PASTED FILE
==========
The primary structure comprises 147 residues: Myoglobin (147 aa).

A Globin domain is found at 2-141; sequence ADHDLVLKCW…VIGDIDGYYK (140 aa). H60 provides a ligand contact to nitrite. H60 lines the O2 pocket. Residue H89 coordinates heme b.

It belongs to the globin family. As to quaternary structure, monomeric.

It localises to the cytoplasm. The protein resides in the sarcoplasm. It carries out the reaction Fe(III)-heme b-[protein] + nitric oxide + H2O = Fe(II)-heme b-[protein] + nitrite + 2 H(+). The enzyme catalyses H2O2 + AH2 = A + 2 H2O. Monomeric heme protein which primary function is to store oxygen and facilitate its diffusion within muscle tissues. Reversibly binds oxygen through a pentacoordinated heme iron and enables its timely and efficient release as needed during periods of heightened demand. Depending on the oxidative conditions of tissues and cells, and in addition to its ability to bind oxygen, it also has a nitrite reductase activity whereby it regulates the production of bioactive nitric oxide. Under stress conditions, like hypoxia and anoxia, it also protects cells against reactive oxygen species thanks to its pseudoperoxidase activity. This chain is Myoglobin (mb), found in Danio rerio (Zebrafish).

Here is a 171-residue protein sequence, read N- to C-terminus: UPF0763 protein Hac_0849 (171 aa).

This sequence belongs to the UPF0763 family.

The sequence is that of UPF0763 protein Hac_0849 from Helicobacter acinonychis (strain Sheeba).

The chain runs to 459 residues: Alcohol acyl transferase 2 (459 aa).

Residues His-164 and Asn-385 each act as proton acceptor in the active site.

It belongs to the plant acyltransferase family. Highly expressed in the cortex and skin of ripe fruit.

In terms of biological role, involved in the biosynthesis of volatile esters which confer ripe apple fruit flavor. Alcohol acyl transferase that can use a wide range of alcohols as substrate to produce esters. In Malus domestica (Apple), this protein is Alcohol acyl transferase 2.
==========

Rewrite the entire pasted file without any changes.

The primary structure comprises 147 residues: Myoglobin (147 aa).

A Globin domain is found at 2-141; sequence ADHDLVLKCW…VIGDIDGYYK (140 aa). H60 provides a ligand contact to nitrite. H60 lines the O2 pocket. Residue H89 coordinates heme b.

It belongs to the globin family. As to quaternary structure, monomeric.

It localises to the cytoplasm. The protein resides in the sarcoplasm. It carries out the reaction Fe(III)-heme b-[protein] + nitric oxide + H2O = Fe(II)-heme b-[protein] + nitrite + 2 H(+). The enzyme catalyses H2O2 + AH2 = A + 2 H2O. Monomeric heme protein which primary function is to store oxygen and facilitate its diffusion within muscle tissues. Reversibly binds oxygen through a pentacoordinated heme iron and enables its timely and efficient release as needed during periods of heightened demand. Depending on the oxidative conditions of tissues and cells, and in addition to its ability to bind oxygen, it also has a nitrite reductase activity whereby it regulates the production of bioactive nitric oxide. Under stress conditions, like hypoxia and anoxia, it also protects cells against reactive oxygen species thanks to its pseudoperoxidase activity. This chain is Myoglobin (mb), found in Danio rerio (Zebrafish).

Here is a 171-residue protein sequence, read N- to C-terminus: UPF0763 protein Hac_0849 (171 aa).

This sequence belongs to the UPF0763 family.

The sequence is that of UPF0763 protein Hac_0849 from Helicobacter acinonychis (strain Sheeba).

The chain runs to 459 residues: Alcohol acyl transferase 2 (459 aa).

Residues His-164 and Asn-385 each act as proton acceptor in the active site.

It belongs to the plant acyltransferase family. Highly expressed in the cortex and skin of ripe fruit.

In terms of biological role, involved in the biosynthesis of volatile esters which confer ripe apple fruit flavor. Alcohol acyl transferase that can use a wide range of alcohols as substrate to produce esters. In Malus domestica (Apple), this protein is Alcohol acyl transferase 2.